Smoky L.A. skies are from wildfires to the north, officials say

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Los Angeles, CA - September 23: An aerial view of homeless encampments in Skid Row as smoke from California wildfires obscures the setting sun and skyline on Thursday, Sept. 23, 2021 in Los Angeles, CA. A federal appeals court on Thursday unanimously overturned a a judge's decision that would have required Los Angeles to offer some form of shelter or housing to the entire homeless population of skid row by October. (Allen J. Schaben / Los Angeles Times)
Smoke from the California wildfires obscures the setting sun and skyline in downtown Los Angeles on Thursday. (Allen J. Schaben / Los Angeles Times)

Smoky skies could be seen over Los Angeles on Thursday, prompting some to call 911.

But the haze — which ranged from orange to gray, depending on the neighborhood — was actually from wildfires burning more than 100 miles away, forecasters said.

“We’re getting some smoke from the Windy fire and the KNP Complex fire in the Southern Sierra,” said Mike Wofford, meteorologist with the National Weather Service in Oxnard. “The winds kind of shifted from the north, northeast over the last 12 to 24 hours and just pushed that smoke down into our area.”

Models indicate the smoke will stick around through at least Friday night, when an easterly flow is expected to set in and start to clear things out, he said.

By Thursday afternoon, dozens of people had called 911 to report the smoke or ask questions about the air quality, said Brian Humphrey, public information officer with the Los Angeles Fire Department.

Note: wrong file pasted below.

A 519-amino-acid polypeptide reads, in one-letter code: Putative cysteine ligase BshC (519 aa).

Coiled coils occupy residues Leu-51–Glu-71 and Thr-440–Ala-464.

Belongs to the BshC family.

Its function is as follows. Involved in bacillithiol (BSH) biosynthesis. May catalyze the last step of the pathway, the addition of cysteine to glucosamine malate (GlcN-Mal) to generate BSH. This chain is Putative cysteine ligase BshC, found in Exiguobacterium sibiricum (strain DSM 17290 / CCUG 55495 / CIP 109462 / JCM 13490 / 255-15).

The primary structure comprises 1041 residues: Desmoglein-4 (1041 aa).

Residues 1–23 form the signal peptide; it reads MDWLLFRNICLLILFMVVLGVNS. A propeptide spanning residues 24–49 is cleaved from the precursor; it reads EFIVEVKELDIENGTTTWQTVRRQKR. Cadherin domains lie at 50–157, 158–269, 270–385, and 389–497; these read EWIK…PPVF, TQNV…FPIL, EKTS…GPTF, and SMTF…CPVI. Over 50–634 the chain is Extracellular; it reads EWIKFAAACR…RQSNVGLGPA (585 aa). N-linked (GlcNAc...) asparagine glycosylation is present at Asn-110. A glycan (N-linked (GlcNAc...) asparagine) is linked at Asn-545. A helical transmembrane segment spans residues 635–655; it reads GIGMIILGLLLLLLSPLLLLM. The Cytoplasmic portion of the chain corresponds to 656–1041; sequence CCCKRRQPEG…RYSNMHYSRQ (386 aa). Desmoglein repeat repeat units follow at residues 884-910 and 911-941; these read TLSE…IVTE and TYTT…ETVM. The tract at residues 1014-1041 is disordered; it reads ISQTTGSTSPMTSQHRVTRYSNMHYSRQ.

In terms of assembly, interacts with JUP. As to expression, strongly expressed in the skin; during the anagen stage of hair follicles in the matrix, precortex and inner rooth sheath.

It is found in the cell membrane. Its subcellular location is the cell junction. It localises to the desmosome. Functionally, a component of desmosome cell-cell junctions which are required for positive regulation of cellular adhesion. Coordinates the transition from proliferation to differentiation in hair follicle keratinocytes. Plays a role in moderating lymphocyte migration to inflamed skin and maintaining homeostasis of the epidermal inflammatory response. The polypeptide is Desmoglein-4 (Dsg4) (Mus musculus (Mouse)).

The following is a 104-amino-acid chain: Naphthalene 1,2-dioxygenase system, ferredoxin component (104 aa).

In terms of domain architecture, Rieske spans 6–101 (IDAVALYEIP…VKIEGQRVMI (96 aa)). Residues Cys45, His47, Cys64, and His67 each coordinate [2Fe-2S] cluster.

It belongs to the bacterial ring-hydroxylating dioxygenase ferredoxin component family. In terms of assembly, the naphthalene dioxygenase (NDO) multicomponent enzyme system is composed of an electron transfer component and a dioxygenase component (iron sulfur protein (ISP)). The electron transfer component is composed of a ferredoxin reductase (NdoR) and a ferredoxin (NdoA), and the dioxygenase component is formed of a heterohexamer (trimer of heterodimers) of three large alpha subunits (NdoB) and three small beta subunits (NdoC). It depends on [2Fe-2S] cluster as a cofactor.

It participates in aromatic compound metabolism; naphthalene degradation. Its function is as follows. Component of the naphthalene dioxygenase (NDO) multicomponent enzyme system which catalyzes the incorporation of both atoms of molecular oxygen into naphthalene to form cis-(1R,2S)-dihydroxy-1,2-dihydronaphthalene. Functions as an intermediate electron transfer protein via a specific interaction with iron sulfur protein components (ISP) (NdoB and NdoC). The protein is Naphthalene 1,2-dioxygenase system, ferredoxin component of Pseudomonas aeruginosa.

“We would like to remind people that 911 is only to report an emergency,” he said. Dispatchers can’t answer questions, and calling 911 for that purpose can force other callers to wait in line, he said.

“Our recommendation is, if you see smoke at a great distance and cannot localize it, don’t call 911,” Humphrey continued, using as an example a caller at Los Angeles International Airport who reported a broad swath of smoke over the San Gabriel Mountains, roughly 20 or 30 miles across the horizon.

“But if somebody sees smoke, we encourage people to investigate it safely and if there are flames with no firefighters in attendance, to call 911,” Humphrey said.

The South Coast Air Quality Management District issued a special advisory warning of the smoke, saying that while it was heaviest in the upper atmosphere, it was expected to also affect surface air quality in the San Gabriel Mountains — as well as the San Bernardino Mountains in San Bernardino County and the San Jacinto Mountains in Riverside County — through Friday afternoon.

While air quality index levels were considered good to moderate as of 3 p.m. Thursday, conditions were expected to deteriorate in some mountain areas later on and potentially become unhealthy for sensitive groups, authorities said.

Residents affected by the smoke were advised to close their windows and doors and run air conditioners or air purifiers.

A sizable portion of the emergency calls concerned Angeles National Forest, and firefighters there responded to multiple reports of smoke throughout the day, officials tweeted. “Even with the reports of drift smoke, we respond to all reports of smoke,” they wrote.

Drifting smoke is fairly typical for this time of year, when shifts in the weather and wind patterns usually start to take place, said Henry Narvaez, public information officer with the Los Angeles County Fire Department.

“October starts the Santa Ana winds, so there’s a big change coming in the next couple of weeks,” he said, adding that warmer winds will typically start to blow down from the Four Corner states rather than cooler winds coming in from the ocean.

“So this is not unheard of or something we have not seen here before,” he said. “The reason it’s so dramatic now is normally — like last year — there weren't two incredibly ginormous wildland fires like we have active right now in the state.”

Narvaez encouraged people to continue to call 911 if they feel there’s an emergency, saying authorities would rather investigate a possible fire that turns out to be nothing than have a fire go unreported.

This story originally appeared in Los Angeles Times.

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